• It also took 3 months to remember I have a husband. Our first real conversation happened during Week 12. We now snuggle and laugh and are best friends again… but it took time, and it’s something we actually have to work on and make time for now. It’s harder, but we appreciate each other more now than ever.
  • It took 3 months to love my pets again. Oh, my poor sweet babycats. Thank god Steve is a responsible adult, because I forgot to feed them for at least 2 months. They went from being All Important to Total Annoyances for awhile there. I threw around the term streetcats a few too many times. Luckily they still love me and even love the baby who turned their lives upside down.
  • Increased breastfeeding retention and quality maternity/paternity leave go hand in hand. Period. I do not believe for one second that I would still be breastfeeding if Steve hadn’t been home for almost 2 months. Paternity/maternity leave in this country is shameful and affects every one of us who have been a child or a parent (see: everyone). Leave needs to be long, it needs to be paid, and it needs to be available to every. parent.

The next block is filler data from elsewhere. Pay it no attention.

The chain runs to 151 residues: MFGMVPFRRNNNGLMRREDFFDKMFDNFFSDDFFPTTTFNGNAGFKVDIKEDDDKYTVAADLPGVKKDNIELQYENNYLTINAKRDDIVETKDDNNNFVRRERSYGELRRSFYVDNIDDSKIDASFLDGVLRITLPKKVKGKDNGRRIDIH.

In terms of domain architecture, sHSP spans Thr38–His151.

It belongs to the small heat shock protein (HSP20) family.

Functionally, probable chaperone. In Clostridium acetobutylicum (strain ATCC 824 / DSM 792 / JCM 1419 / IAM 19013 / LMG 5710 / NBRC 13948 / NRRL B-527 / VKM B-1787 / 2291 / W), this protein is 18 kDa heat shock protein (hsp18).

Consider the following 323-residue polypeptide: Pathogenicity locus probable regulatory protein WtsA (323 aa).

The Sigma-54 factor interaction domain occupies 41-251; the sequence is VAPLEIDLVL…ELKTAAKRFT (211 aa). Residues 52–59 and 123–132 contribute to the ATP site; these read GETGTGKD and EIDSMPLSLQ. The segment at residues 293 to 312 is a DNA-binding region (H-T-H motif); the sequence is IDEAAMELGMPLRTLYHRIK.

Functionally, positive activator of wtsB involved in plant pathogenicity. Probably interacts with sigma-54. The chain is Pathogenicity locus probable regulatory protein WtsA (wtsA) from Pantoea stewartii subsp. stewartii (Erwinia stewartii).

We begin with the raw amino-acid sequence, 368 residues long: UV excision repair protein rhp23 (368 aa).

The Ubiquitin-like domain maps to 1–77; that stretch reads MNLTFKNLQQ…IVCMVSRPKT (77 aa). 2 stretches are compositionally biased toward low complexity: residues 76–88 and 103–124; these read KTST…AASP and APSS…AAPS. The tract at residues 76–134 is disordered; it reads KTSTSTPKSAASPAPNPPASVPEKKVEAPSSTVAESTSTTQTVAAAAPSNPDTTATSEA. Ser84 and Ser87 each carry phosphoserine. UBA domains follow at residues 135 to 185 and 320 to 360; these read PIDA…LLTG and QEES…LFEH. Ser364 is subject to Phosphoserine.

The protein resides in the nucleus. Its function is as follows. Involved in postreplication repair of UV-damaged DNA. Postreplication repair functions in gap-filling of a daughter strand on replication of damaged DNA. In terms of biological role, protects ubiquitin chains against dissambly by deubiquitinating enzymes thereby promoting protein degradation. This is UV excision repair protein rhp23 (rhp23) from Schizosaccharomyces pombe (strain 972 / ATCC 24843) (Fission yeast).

• Now I have All the Motivation, All the Creativity, & All the Great Ideas… and none of the time.
  • Key relationships have evolved. Some for the better and some for the worse. Being judged for my birth story and parenting choices does not sit well with me. ALL births are to be respected, no matter what they look like. Fanatics on both sides of the homebirth/hospital birth spectrum would be wise to lead with compassion and not judgement or pity. (The pity is the worst for me… just because I had an induced hospital birth doesn’t mean I was traumatized or fooled into falsely believing my experience was beautiful and powerful, thanks. I could go on and on here… and I will! In a later post).
  • The bills just keep coming. One perk of this is that I no longer feel anxiety over money, which used to be my biggest anxiety trigger. Acceptance in these matters is vital to my sanity.